With winter here, we may miss our outdoor garden, but that doesn’t mean we have to give up our green thumb altogether! While houseplants, vegetables and other items may not grow as quickly in the winter (they slow down, just like us!), this doesn’t mean you need to say goodbye to the garden until spring. In fact, having an indoor garden can be lovely, if you know how to care properly for it.
One of the other benefits, is less worry over weeding! Many avid gardeners bust their tail feathers to get rid of pests and weeds, often using weed-killers that could even be detrimental to their health unknowingly, just for the sake of their garden. For example, Roundup, weed killer has a known potential side effect of causing Non-Hodgkin’s lymphoma. As of March 2020, there have been over 43,000 claimants and legal cases, and approximately $250 million dollars awarded from Roundup in punitive damages for failing to warn consumers of dangers. Talk about one very solid reason to make an indoor garden!
In any event, if you’re ready to put your green thumb to use at home, here are X tips to helping your indoor garden thrive and survive:
1. Watch the H2O
For about 8 years, I had a cyclamen plant that lived! I was so happy. It was bought as a “cheer-up” gift from my mom after I had a miscarriage.
What killed my beautiful cyclamen? Well, this beautiful plant that does very well in fall and winter, was overwatered—and also, needed to be repotted… but that’s another story.
Be mindful of how much you water your indoor plants and garden. They need less water in the winter and if there is too much water, the soil’s air-spaces will be choked, which is no bueno. Always check for water first and make sure the soil is dry about two inches down into the soil.
2. Drain Your Plants
In addition to minding the amount of water you’re using with your plants, make sure the water is draining properly out the bottom of the pot your plant is in. Use a sink or bucket to have it drain. Don’t let that precious plant sit in the water!
3. Up The Humidity
Just like the dry indoor air kills our skin, plants don’t like that dryness either. Your indoor garden needs extra humidity. Just add some rocks in a saucer and fill that with water around your plants, but be sure the bottom of the pot isn’t sitting in the water as it will become over-watered. You can also run a humidifier for your plants, and place plants together in a group to hell amp up the humidity for your green babies.
4. Give Them a Trim
Take a look at your indoor plants. While wintertime isn’t their biggest growth period, pruning them will help them grow more, just the way you get trims on your hair to encourage growth.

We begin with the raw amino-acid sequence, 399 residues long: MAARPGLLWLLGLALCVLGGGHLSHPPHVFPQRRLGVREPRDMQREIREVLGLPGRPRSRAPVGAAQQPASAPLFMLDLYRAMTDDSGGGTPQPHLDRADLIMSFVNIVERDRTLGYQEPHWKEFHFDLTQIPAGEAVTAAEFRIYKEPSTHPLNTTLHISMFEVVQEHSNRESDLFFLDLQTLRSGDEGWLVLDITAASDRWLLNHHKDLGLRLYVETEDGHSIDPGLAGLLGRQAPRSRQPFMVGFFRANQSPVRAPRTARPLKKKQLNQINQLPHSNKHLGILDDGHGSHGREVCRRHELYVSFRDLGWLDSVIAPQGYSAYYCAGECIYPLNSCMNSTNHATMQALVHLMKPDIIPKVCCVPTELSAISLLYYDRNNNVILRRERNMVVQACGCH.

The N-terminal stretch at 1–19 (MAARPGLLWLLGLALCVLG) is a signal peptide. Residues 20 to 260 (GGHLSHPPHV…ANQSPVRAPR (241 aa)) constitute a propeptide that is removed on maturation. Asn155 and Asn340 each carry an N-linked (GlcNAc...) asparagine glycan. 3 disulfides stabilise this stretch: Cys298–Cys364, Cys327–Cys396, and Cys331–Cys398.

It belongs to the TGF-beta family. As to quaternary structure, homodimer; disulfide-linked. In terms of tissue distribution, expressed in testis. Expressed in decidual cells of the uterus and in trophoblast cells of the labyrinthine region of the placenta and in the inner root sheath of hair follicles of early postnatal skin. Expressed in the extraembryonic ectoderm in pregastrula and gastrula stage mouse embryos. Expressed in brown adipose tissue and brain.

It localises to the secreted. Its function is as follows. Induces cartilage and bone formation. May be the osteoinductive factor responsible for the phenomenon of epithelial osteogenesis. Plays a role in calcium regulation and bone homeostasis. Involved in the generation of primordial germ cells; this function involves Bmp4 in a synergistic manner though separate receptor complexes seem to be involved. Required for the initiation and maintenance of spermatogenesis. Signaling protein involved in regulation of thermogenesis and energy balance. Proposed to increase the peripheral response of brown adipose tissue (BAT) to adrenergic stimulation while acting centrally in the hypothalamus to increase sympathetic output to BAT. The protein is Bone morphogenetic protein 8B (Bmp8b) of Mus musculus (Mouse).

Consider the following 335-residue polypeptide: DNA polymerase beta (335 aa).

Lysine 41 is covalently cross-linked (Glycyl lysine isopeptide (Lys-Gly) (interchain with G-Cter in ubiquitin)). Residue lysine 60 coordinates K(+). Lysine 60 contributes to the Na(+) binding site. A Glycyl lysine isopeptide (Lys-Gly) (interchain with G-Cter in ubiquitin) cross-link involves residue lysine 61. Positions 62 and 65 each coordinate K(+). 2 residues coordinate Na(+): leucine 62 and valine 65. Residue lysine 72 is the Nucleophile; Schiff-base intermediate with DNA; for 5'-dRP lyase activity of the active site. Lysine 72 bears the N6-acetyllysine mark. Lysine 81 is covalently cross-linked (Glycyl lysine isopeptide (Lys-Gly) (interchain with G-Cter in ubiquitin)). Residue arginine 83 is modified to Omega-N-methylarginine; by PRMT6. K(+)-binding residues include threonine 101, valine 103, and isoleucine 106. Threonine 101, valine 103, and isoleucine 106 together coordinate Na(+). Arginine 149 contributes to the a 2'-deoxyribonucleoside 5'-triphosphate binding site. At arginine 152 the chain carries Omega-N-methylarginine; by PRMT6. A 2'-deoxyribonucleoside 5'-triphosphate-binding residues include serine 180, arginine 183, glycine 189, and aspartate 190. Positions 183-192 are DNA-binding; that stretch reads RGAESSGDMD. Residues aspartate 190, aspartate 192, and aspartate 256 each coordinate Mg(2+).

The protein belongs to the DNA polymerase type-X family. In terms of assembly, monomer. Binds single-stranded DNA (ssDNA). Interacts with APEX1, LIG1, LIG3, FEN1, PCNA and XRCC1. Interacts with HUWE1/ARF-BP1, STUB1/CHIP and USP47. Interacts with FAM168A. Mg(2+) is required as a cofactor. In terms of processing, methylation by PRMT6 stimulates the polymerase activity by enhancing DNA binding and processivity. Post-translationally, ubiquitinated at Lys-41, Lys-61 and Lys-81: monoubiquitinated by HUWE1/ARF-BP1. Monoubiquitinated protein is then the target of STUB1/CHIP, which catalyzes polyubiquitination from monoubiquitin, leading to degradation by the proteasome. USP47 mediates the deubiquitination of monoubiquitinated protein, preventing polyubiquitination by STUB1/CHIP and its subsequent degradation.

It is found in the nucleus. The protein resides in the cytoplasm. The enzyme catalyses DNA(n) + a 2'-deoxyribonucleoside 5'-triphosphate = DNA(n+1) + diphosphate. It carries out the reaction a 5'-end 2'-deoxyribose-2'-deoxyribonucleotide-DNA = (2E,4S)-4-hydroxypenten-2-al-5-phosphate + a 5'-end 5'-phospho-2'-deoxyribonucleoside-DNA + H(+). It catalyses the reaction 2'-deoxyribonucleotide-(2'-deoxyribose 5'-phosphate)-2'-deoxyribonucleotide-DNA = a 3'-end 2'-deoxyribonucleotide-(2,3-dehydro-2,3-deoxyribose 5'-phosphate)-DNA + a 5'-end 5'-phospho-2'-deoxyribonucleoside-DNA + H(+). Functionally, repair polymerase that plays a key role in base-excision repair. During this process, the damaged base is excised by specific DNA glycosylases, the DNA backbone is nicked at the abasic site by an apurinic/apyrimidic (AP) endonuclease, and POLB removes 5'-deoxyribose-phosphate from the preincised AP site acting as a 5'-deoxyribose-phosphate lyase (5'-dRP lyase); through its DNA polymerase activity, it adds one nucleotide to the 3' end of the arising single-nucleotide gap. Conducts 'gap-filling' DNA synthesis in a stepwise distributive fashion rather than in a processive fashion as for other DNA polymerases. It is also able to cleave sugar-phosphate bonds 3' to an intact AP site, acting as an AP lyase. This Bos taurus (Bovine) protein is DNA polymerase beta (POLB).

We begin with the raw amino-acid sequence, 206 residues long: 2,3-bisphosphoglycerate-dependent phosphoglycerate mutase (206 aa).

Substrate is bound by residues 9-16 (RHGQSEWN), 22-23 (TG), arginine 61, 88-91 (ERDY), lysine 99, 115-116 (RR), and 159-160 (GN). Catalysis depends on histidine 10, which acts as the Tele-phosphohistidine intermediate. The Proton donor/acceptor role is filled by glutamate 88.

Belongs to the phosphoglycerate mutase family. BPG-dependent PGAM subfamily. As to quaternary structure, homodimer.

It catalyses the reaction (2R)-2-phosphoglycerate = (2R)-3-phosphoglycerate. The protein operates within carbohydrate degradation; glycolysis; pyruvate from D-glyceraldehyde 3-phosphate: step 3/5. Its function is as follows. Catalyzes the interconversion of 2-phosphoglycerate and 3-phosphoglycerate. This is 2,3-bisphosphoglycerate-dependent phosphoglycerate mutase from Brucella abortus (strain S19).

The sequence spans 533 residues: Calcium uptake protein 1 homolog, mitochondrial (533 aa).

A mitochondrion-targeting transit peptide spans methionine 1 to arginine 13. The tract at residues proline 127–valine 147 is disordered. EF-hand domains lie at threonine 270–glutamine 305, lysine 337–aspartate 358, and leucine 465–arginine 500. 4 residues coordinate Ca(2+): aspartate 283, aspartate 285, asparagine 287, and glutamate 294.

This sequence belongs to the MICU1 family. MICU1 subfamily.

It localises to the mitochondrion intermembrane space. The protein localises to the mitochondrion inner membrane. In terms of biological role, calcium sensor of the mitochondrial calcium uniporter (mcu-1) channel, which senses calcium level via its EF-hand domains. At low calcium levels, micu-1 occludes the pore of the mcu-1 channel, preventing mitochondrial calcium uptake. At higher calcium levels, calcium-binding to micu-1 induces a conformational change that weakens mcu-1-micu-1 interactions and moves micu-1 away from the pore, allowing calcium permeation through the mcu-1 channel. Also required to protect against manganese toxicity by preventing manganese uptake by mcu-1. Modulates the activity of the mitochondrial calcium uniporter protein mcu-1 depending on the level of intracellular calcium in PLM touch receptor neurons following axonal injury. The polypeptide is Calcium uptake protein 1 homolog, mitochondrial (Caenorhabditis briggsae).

5. Pick the Proper Containers
Make sure your plants are in the right “home” in order to grow and thrive. The pot or container you use per plant should be enough room so the plant’s roots can grow. My cyclamen didn’t have enough room—which contributed to her sad death. If you’re growing greens like spinach or kale, make sure these plants have about 5 inches free for their roots to grow.
6. Pass on the Fertilizer
You won’t need to add any fertilizer to your plants in the winter, saving you both money and time!
7. Let the Light Shine… & Watch the Heat
First things, first: keep your plants away from the following things:
Make sure you let in as much sunshine and heat as you can. This may mean moving your plants periodically to ensure they get enough light.
8. Replace Soil & Trim Roots
This was another thing I failed to do for my cyclamen:
Make sure to replace the soil with new potting soil in a nice clean pot when starting out. You may need to trim the root ball a bit.
9. Avoid Outdoor Dirt
Don’t use outdoor dirt and soil for your indoor plants otherwise you may bring in nasty pests from the outdoors. Yuck! This could also damage your indoor plants. Use a commercial potting mix instead. Choose a lightweight one so your plant roots have the ability to grow without being smashed down.
10. Choose For Your Space
The last tip I’d recommend is to be sure you choose the right plants for your size space, and also, the right plants for your time. If you have enough time, by all means—develop your garden! But if you have less time, keep your garden small.
If you or a loved one have been harmed by Roundup you may be entitled to compensation.
If you believe that you or a loved one were harmed by Roundup, you may be entitled to compensation.
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© Copyright Jazz Media Ltd. 2021. All rights reserved
© Copyright Jazz Media Ltd. 2020. All rights reserved